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Natural gas in Africa amid a global low-carbon transition

By Matthew Huxham and Muhammed Anwar | December 14, 2022

Countries in Africa could become increasingly important players in the world’s natural gas markets, especially in the global liquified natural gas (LNG) trade.
Climate Risk and Resilience|Economic Challenges

Countries in Africa could become increasingly important players in the world’s natural gas markets, especially in the global liquified natural gas (LNG) trade. In the last decade, there have been major natural gas resource discoveries across the continent, adding to the reserves already held by the large incumbent producers in West Africa and North Africa.

The African Climate Foundation commissioned Willis Towers Watson (WTW) to help to develop a body of work around natural gas on the African continent, particularly regarding the factors, incentives, and transitions that will shape the future of gas in Africa. This study, which is the outcome of that work, explores key themes and issues around natural gas development on the continent, specifically in relation to the impacts of global climate transitions on the viability of gas investments.

The report splits African gas producers into two archetypes – existing and emerging – defined by the factors that help shape the predominant challenges these nations face in developing their natural gas endowments. These include the maturity of respective gas markets (whether the country is an existing major producer or new emerging producer) and the degree to which each country is facing challenges with meeting demand from a growing domestic base or maintaining natural gas export potential.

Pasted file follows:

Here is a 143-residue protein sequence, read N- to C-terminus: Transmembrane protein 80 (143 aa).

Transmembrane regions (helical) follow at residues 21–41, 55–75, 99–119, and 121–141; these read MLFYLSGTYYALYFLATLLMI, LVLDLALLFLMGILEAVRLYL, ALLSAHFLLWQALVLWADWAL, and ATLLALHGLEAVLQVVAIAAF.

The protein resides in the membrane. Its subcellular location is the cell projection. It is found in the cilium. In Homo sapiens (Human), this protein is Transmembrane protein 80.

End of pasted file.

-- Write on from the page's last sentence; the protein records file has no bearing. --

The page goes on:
The analysis quantifies the economic value of natural gas production in each country in a range of global climate transition scenarios, each of which represents different speeds of potential decarbonisation globally. These range from “No Holds Barred” (NHB) as the slowest decarbonisation trajectory, to a global 1.5°C “Net Zero Emissions” (NZE) scenario as the fastest decarbonisation trajectory. This report summarises the current gas landscape in Africa across ten of the 12 countries and explores their domestic challenges. It also provides a high-level assessment of climate transition risk on any LNG-related export industry. A second report, published alongside this one, develops a deeper analysis of how climate transition risk could affect Mozambique and Tanzania’s nascent LNG export industries specifically.

Key Findings

All African gas producers face material exposure to “external” climate transition risk.
In scenarios with faster global decarbonisation, lower natural gas demand and lower long-term prices will reduce the value of existing African natural gas industries and damage the economic viability of future LNG projects. The economic viability of gas resources targeted at domestic demand could also be impacted, depending on the requirements of investors in those resources. These risks from structural changes occurring at the global level are termed “external” climate transition risk.